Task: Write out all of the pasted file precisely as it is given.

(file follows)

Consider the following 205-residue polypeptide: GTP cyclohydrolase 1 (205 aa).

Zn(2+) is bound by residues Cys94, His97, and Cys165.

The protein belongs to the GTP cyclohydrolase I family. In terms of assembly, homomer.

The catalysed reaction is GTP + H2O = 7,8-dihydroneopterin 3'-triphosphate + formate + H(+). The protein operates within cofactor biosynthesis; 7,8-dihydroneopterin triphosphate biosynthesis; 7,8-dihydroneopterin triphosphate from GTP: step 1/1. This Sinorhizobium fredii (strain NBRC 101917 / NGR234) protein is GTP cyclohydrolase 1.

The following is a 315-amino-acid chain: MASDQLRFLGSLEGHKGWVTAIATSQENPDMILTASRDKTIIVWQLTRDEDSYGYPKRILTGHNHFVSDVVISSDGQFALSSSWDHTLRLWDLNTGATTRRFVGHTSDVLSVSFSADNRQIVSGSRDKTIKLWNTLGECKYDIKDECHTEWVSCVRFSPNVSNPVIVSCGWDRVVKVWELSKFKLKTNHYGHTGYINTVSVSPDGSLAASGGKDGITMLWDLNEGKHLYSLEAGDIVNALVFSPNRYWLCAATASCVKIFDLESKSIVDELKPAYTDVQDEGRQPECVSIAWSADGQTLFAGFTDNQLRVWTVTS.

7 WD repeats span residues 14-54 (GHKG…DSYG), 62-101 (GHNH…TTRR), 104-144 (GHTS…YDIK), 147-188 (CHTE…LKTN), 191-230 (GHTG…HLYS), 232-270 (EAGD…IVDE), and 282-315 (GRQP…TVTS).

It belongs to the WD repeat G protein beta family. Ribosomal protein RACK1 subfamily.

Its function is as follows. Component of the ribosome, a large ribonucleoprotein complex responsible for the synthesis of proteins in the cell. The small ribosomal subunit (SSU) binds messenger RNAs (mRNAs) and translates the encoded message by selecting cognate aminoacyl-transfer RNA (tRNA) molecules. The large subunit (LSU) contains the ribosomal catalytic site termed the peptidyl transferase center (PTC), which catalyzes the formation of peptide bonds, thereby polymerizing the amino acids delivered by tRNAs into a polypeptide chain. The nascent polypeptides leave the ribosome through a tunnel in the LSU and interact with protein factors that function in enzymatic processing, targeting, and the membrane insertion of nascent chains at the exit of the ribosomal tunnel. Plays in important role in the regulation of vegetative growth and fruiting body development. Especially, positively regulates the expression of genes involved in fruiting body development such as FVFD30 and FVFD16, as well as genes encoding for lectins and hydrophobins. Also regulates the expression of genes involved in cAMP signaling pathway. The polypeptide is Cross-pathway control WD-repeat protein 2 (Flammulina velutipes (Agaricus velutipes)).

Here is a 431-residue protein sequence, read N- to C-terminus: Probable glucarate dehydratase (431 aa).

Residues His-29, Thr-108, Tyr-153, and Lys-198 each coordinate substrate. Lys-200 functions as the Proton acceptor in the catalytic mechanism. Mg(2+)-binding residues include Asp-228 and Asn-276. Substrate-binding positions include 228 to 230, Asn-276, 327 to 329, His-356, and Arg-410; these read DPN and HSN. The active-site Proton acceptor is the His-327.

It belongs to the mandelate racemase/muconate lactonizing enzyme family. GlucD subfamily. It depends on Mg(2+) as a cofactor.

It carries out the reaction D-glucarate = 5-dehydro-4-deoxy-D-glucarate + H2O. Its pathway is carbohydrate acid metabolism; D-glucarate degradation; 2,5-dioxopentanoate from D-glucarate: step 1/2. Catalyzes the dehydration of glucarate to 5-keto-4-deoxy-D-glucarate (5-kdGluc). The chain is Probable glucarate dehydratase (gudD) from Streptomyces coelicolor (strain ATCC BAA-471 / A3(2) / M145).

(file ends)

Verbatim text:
Consider the following 205-residue polypeptide: GTP cyclohydrolase 1 (205 aa).

Zn(2+) is bound by residues Cys94, His97, and Cys165.

The protein belongs to the GTP cyclohydrolase I family. In terms of assembly, homomer.

The catalysed reaction is GTP + H2O = 7,8-dihydroneopterin 3'-triphosphate + formate + H(+). The protein operates within cofactor biosynthesis; 7,8-dihydroneopterin triphosphate biosynthesis; 7,8-dihydroneopterin triphosphate from GTP: step 1/1. This Sinorhizobium fredii (strain NBRC 101917 / NGR234) protein is GTP cyclohydrolase 1.

The following is a 315-amino-acid chain: MASDQLRFLGSLEGHKGWVTAIATSQENPDMILTASRDKTIIVWQLTRDEDSYGYPKRILTGHNHFVSDVVISSDGQFALSSSWDHTLRLWDLNTGATTRRFVGHTSDVLSVSFSADNRQIVSGSRDKTIKLWNTLGECKYDIKDECHTEWVSCVRFSPNVSNPVIVSCGWDRVVKVWELSKFKLKTNHYGHTGYINTVSVSPDGSLAASGGKDGITMLWDLNEGKHLYSLEAGDIVNALVFSPNRYWLCAATASCVKIFDLESKSIVDELKPAYTDVQDEGRQPECVSIAWSADGQTLFAGFTDNQLRVWTVTS.

7 WD repeats span residues 14-54 (GHKG…DSYG), 62-101 (GHNH…TTRR), 104-144 (GHTS…YDIK), 147-188 (CHTE…LKTN), 191-230 (GHTG…HLYS), 232-270 (EAGD…IVDE), and 282-315 (GRQP…TVTS).

It belongs to the WD repeat G protein beta family. Ribosomal protein RACK1 subfamily.

Its function is as follows. Component of the ribosome, a large ribonucleoprotein complex responsible for the synthesis of proteins in the cell. The small ribosomal subunit (SSU) binds messenger RNAs (mRNAs) and translates the encoded message by selecting cognate aminoacyl-transfer RNA (tRNA) molecules. The large subunit (LSU) contains the ribosomal catalytic site termed the peptidyl transferase center (PTC), which catalyzes the formation of peptide bonds, thereby polymerizing the amino acids delivered by tRNAs into a polypeptide chain. The nascent polypeptides leave the ribosome through a tunnel in the LSU and interact with protein factors that function in enzymatic processing, targeting, and the membrane insertion of nascent chains at the exit of the ribosomal tunnel. Plays in important role in the regulation of vegetative growth and fruiting body development. Especially, positively regulates the expression of genes involved in fruiting body development such as FVFD30 and FVFD16, as well as genes encoding for lectins and hydrophobins. Also regulates the expression of genes involved in cAMP signaling pathway. The polypeptide is Cross-pathway control WD-repeat protein 2 (Flammulina velutipes (Agaricus velutipes)).

Here is a 431-residue protein sequence, read N- to C-terminus: Probable glucarate dehydratase (431 aa).

Residues His-29, Thr-108, Tyr-153, and Lys-198 each coordinate substrate. Lys-200 functions as the Proton acceptor in the catalytic mechanism. Mg(2+)-binding residues include Asp-228 and Asn-276. Substrate-binding positions include 228 to 230, Asn-276, 327 to 329, His-356, and Arg-410; these read DPN and HSN. The active-site Proton acceptor is the His-327.

It belongs to the mandelate racemase/muconate lactonizing enzyme family. GlucD subfamily. It depends on Mg(2+) as a cofactor.

It carries out the reaction D-glucarate = 5-dehydro-4-deoxy-D-glucarate + H2O. Its pathway is carbohydrate acid metabolism; D-glucarate degradation; 2,5-dioxopentanoate from D-glucarate: step 1/2. Catalyzes the dehydration of glucarate to 5-keto-4-deoxy-D-glucarate (5-kdGluc). The chain is Probable glucarate dehydratase (gudD) from Streptomyces coelicolor (strain ATCC BAA-471 / A3(2) / M145).